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6th measles case confirmed in Western Washington this week

On Friday, health officials announced a sixth case of measles around Puget Sound. Sea-Tac Airport has been identified as a common exposure site.

A sixth case of measles has been confirmed in Western Washington this week. The most recent case was diagnosed in a King County woman in her 40s. 

She is the third known case in King County. Two other cases were confirmed in Pierce County and one in Snohomish County. 

On Friday, health officials announced the woman visited several locations in King County before knowing she was contagious. 

In all six cases, the common exposure site is Sea-Tac Airport on April 25, most likely in the morning. 

According to the Public Health Department of Seattle & King County, "Health officials have no reason to believe that there is currently an increased risk of getting measles by visiting the airport." 

RELATED: List of possible measles exposure sites in Western Washington

On Thursday, classes at Issaquah High School were cancelled after an employee at the school was diagnosed with the measles virus. The district conducted a vaccination check of staff members and school resumed on Friday.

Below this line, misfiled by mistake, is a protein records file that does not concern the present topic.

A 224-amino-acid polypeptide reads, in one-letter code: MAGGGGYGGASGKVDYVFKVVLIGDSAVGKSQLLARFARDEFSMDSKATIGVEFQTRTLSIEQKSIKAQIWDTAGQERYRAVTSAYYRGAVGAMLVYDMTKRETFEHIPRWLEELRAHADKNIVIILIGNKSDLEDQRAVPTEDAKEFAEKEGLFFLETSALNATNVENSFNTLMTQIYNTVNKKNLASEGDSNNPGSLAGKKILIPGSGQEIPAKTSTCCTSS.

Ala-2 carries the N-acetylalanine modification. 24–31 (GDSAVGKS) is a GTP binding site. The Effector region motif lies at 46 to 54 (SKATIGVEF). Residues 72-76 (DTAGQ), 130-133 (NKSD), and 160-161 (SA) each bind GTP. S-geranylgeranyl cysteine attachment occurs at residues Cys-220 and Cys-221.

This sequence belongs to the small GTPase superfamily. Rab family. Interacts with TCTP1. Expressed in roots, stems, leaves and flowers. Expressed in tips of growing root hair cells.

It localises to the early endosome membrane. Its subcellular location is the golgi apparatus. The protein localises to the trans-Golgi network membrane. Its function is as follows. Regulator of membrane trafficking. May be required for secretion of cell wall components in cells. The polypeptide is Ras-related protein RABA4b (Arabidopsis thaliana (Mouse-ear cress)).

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Another school is also involved in the May measles outbreak. A Snohomish County student diagnosed with measles attends North Creek High School in Bothell. 

The Northshore School District reports that nearly 99 percent of North Creek students have the measles, mumps, and rubella vaccine (known as MMR). There are 10 students without proof of immunization who will be excluded from school until June 3, barring any additional confirmed cases. 

RELATED: Most Washington schools are failing to meet state's target for vaccinations

Measles is highly contagious and causes fever, rash, cough, and watery eyes. Symptoms can begin seven to 21 days after exposure, and is contagious from about four days before the rash appears to four days after it ends.

The disease can be prevented with the MMR vaccine. In two doses, the vaccine is over 95 percent effective at preventing measles.

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